AKA Claudius Ptolemaeus
Born: c. 87 AD
Birthplace: Alexandria, Egypt
Died: c. 150 AD
Location of death: Alexandria, Egypt
Cause of death: unspecified
Race or Ethnicity: White
Occupation: Astronomer, Cartographer, Mathematician
Nationality: Ancient Rome
Executive summary: Egyptian geographer and astronomer
Ptolemy, a celebrated astronomer and geographer, whose proper name is Claudius Ptolemaeus, was a native of Egypt, though it is uncertain whether he was born at Pelusium or Ptolemais in the Thebaid. Nothing is known of his personal history, except that he flourished in Alexandria in 139 AD, and there is probable evidence of his having been alive in 161 AD. The chief of his writings are: Megale Syntaxis tes Astronomias, which, to distinguish it from the next-mentioned, was probably denominated by the Arabs megiste, the greatest, from which is derived the name Almagest, by which it is generally known; Tetrabiblos Syntaxis, with which is combined another work, called Karpos or Centiloquium, from it containing a hundred aphorisms, both works treating of astrological subjects and held by some on this account to be of doubtful genuineness; Phaeis aplanon asteron kai synagoge episemaseion, a treatise on the phenomena of the fixed stars, or a species of almanac; Geographike Hyphegesis, his great geographical work, in eight books. The rest of his works are of inferior importance, and consist of descriptions of various kind of Projections, the thory of the musical scale, chronological and metaphysical treatises, and a summary of the hypotheses employed in his great work, the Almagest. Others of Ptolemy's works have been lost, and it is still a moot point whether or not they contained a treatise on optics, as a Latin version of what is said to have been an Arabic translation of Ptolemy's original treatise on that subject is still in existence.
Both as an astronomer and geographer, Ptolemy held supreme sway over the minds of almost all the scientific men from his own time own until about the 15th century; but, and in astronomy specially, he seems to have been not so much an independent investigator as a corrector and improver of the works of his predecessors. In astronomy, he had the labors of Hipparchus to guide him; and, indeed, scrupulously distinguishes between Hipparchus's labors and his own. To Ptolemy belongs the invention of a planetary theory, the discovery of the moon's evection, and the singular distinction of being the sole existing authority on the subject of ancient astronomy. From this last-mentioned fact, the system of astronomy which he sets forth in the Almagest received his name; and, as the Ptolemaic System, obtained the homage of succeeding generations until the time of Nicolaus Copernicus. The Almagest is divided into thirteen books. Ptolemy seems to have been little of an independent observer, trusting implicitly to his predecessor, Hipparchus; but his geometical powers were of a very high order, unless, as Delambre suggests (most likely incorrectly), the leegant demonstrations here and there occurring in the Almagest were borrowed from other sources.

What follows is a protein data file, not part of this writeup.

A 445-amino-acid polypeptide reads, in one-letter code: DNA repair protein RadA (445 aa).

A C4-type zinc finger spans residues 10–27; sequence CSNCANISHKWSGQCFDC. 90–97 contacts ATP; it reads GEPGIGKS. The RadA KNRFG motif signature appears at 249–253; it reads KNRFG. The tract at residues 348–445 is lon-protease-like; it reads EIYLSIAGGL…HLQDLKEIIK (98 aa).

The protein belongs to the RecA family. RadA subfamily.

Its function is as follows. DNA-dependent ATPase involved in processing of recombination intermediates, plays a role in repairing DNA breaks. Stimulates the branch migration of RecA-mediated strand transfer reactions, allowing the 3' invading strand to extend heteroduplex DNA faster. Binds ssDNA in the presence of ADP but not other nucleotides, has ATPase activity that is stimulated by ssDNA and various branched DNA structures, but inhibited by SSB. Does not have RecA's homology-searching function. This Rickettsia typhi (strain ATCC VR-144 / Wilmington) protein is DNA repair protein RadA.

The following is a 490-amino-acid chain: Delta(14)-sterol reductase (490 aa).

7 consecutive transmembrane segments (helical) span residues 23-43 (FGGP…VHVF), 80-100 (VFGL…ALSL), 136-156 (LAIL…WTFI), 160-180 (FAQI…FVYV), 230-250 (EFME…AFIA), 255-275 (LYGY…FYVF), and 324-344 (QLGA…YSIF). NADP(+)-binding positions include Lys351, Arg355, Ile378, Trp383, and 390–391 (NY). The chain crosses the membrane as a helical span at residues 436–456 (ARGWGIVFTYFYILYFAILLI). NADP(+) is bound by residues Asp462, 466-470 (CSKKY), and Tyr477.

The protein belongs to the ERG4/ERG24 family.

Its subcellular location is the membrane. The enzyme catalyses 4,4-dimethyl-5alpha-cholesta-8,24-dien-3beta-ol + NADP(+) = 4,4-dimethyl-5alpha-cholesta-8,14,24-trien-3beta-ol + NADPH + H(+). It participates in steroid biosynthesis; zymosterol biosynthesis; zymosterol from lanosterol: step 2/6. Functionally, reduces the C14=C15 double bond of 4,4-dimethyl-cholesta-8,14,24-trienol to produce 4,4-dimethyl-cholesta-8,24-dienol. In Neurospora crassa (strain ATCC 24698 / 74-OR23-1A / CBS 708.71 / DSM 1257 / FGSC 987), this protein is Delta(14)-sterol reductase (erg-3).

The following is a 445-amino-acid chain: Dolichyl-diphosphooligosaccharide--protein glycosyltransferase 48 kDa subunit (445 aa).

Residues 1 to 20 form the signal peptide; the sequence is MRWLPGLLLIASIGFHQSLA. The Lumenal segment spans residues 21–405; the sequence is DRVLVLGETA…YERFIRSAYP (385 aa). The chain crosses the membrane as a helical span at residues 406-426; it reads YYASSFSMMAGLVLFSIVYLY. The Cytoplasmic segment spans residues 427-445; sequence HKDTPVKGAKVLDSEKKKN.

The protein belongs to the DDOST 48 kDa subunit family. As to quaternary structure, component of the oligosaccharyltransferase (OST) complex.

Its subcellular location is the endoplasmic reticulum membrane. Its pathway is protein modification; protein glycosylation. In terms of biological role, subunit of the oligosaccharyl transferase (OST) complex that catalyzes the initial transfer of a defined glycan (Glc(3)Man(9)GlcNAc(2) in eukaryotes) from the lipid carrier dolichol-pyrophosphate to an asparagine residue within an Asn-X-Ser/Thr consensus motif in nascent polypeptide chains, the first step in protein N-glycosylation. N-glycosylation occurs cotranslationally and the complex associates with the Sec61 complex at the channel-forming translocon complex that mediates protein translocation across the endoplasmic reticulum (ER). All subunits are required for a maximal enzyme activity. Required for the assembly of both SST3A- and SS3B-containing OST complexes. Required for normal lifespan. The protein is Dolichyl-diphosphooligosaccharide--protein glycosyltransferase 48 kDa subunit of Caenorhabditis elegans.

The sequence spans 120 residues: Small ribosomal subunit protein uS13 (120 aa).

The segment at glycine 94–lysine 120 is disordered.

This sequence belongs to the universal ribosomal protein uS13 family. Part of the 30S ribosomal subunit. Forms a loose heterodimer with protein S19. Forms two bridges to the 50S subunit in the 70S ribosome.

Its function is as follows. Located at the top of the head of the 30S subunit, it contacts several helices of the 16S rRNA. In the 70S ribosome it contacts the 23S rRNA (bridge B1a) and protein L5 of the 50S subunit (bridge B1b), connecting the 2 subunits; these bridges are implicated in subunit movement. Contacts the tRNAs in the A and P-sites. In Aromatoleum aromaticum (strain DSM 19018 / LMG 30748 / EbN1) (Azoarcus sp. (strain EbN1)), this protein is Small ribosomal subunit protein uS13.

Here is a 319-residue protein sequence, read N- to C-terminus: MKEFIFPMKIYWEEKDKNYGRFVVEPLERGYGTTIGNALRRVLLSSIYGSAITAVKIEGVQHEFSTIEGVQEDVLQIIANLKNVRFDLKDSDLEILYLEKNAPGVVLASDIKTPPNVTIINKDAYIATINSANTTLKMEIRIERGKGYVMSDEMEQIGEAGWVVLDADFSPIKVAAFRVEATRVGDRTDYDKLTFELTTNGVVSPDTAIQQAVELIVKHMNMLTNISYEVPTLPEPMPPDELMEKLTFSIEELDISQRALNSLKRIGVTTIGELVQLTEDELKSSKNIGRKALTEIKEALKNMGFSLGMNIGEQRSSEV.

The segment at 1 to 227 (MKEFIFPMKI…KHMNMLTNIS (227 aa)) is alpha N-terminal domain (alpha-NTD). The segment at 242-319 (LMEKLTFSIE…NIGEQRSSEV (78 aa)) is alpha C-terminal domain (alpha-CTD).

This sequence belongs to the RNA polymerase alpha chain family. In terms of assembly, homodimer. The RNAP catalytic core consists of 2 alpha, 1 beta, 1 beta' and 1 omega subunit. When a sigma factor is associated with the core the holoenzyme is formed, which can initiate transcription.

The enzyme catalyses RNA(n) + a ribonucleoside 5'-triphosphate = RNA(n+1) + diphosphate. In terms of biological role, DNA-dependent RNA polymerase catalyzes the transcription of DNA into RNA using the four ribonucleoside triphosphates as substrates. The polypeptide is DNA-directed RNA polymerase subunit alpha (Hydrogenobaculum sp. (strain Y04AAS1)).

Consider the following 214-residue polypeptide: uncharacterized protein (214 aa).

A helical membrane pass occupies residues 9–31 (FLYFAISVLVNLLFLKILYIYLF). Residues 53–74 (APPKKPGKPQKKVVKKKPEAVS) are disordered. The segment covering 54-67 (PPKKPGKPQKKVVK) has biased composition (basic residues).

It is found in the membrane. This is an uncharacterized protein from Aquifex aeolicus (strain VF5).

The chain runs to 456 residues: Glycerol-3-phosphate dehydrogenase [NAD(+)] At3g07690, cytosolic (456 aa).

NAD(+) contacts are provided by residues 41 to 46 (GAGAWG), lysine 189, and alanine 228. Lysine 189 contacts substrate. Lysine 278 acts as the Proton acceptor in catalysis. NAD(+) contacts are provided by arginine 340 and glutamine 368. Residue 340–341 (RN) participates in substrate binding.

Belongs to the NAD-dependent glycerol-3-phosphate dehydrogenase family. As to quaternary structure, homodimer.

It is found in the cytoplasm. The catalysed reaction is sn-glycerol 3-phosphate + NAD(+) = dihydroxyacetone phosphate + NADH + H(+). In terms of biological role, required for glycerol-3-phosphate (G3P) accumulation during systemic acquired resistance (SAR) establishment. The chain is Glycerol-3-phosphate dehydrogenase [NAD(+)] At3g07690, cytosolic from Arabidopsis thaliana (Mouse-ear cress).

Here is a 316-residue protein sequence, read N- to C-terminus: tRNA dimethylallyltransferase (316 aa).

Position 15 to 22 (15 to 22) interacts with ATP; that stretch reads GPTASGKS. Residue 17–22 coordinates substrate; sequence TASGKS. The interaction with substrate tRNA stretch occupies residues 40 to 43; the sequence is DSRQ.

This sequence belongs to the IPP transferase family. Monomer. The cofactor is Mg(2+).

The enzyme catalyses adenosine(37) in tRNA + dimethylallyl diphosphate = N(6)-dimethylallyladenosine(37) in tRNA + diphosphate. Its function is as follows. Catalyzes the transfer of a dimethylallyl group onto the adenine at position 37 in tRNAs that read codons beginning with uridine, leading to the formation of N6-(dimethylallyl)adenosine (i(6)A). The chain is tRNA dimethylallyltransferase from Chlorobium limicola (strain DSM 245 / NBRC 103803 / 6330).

As a geographer Ptolemy occupies a similar position to what he holds in astronomy; he appears before his readers as the corrector and improver of the works of a predecessor, Marinus of Tyre, about whom, except from Ptolemy's writings, little is known. Ptolemy here seems to more advantage as an independent investigator, and his improvements and suggestions are at once more valuable and correct; but it is sometimes difficult to separate his data from those of Marinus. His geography is divided into eight books, all of which, with exception of the first, eight, and a portion of the seventh, are nothing more than a gazeteer, to 12ths of a degree, with a brief general description prefixed to each continent and country or tribe, and interspersed here and there with remarks of a miscellaneous character on any point of interest. The rest of the work contains details regarding his mode of nothing the positions of places -- by latitude (mekos) and longitude (platos) -- with the calculation of the size of the sphere of the arth, and the extent of surface then known. He also describes the mode adopted by him of projecting the surface of a hemisphere on a flat surface, and shows its superiority over the projections of Eratosthenes, Hipparchus, and Marinus. He also constructed a series of twenty-six maps, together with a general map of the world, in illustration of his work.
The Almagest and Geography were the first standard textbooks to succeeding ages, the first until the time of Copernicus, the second until the great maritime discoveries of the 15th century demonstrated its deficiencies. They have passed through numerous editions, the best of which are, for the Almagest and most of his minor works, that of Halma (Paris, 1813-16, etc.); and for the Geography, the Latin versions of 1482 and 1490, published at Rome, the editio princeps of the Greek text by Erasmus (Lugd. Bat. 1619). The catalogue of stars has been frequently printed separately.
Lunar Crater Ptolemaeus (9.3S, 1.9W, 164km dia)
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